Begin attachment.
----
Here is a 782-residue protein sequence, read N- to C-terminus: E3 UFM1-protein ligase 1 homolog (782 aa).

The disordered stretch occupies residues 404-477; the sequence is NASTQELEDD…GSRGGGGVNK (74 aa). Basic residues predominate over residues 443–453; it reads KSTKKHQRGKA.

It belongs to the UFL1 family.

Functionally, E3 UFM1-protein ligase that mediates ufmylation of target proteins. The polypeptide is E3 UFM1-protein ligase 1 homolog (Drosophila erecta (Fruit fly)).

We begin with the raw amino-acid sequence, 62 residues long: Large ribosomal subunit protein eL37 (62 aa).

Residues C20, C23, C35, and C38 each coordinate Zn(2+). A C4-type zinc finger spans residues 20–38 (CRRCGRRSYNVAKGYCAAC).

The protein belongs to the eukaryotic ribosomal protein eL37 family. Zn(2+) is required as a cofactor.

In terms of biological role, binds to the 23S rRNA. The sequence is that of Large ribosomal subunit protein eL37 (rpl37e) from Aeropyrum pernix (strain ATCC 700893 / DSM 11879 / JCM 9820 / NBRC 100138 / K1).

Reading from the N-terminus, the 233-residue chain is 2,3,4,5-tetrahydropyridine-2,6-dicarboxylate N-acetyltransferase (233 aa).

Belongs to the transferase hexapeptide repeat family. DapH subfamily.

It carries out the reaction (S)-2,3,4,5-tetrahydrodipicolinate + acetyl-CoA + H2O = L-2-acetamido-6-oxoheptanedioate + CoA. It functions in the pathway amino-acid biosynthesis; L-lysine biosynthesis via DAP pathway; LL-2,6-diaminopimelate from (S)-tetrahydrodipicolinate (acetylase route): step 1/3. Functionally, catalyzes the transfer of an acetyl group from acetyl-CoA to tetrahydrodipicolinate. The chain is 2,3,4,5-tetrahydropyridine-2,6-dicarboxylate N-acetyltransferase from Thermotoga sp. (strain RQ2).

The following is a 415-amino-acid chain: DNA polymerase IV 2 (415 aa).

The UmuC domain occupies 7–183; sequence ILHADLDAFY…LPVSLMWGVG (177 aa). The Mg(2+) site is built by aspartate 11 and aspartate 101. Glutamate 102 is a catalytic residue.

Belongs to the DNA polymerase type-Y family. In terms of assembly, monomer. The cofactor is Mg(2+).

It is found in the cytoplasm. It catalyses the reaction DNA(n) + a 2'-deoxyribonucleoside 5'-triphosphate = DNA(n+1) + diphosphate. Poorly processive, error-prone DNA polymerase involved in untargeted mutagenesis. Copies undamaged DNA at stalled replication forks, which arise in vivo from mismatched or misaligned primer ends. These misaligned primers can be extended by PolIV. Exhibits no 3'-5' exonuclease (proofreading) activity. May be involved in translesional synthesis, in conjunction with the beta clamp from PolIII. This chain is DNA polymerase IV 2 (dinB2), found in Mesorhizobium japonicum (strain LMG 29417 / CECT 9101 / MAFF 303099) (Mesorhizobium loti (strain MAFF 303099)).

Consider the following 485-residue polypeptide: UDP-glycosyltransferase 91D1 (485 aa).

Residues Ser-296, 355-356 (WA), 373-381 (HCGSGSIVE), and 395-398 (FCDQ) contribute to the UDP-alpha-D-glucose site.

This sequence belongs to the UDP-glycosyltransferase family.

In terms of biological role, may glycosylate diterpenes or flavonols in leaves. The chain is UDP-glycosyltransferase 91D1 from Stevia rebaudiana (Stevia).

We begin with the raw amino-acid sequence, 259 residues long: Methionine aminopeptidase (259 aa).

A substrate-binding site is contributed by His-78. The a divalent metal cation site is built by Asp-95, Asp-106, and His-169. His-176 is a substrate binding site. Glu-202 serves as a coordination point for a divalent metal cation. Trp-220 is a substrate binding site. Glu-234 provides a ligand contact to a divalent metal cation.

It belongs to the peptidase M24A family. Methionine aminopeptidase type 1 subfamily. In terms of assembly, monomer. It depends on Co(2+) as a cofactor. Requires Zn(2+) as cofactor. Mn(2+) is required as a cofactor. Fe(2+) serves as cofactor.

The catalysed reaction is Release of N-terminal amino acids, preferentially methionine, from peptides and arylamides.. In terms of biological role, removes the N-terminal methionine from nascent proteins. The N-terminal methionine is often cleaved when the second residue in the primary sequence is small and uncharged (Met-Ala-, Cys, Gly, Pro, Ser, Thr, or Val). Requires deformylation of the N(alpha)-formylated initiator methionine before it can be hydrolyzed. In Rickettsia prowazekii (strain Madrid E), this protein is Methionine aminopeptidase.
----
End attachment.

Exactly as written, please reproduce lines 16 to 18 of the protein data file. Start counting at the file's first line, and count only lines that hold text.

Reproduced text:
Consider the following 485-residue polypeptide: UDP-glycosyltransferase 91D1 (485 aa).

Residues Ser-296, 355-356 (WA), 373-381 (HCGSGSIVE), and 395-398 (FCDQ) contribute to the UDP-alpha-D-glucose site.

This sequence belongs to the UDP-glycosyltransferase family.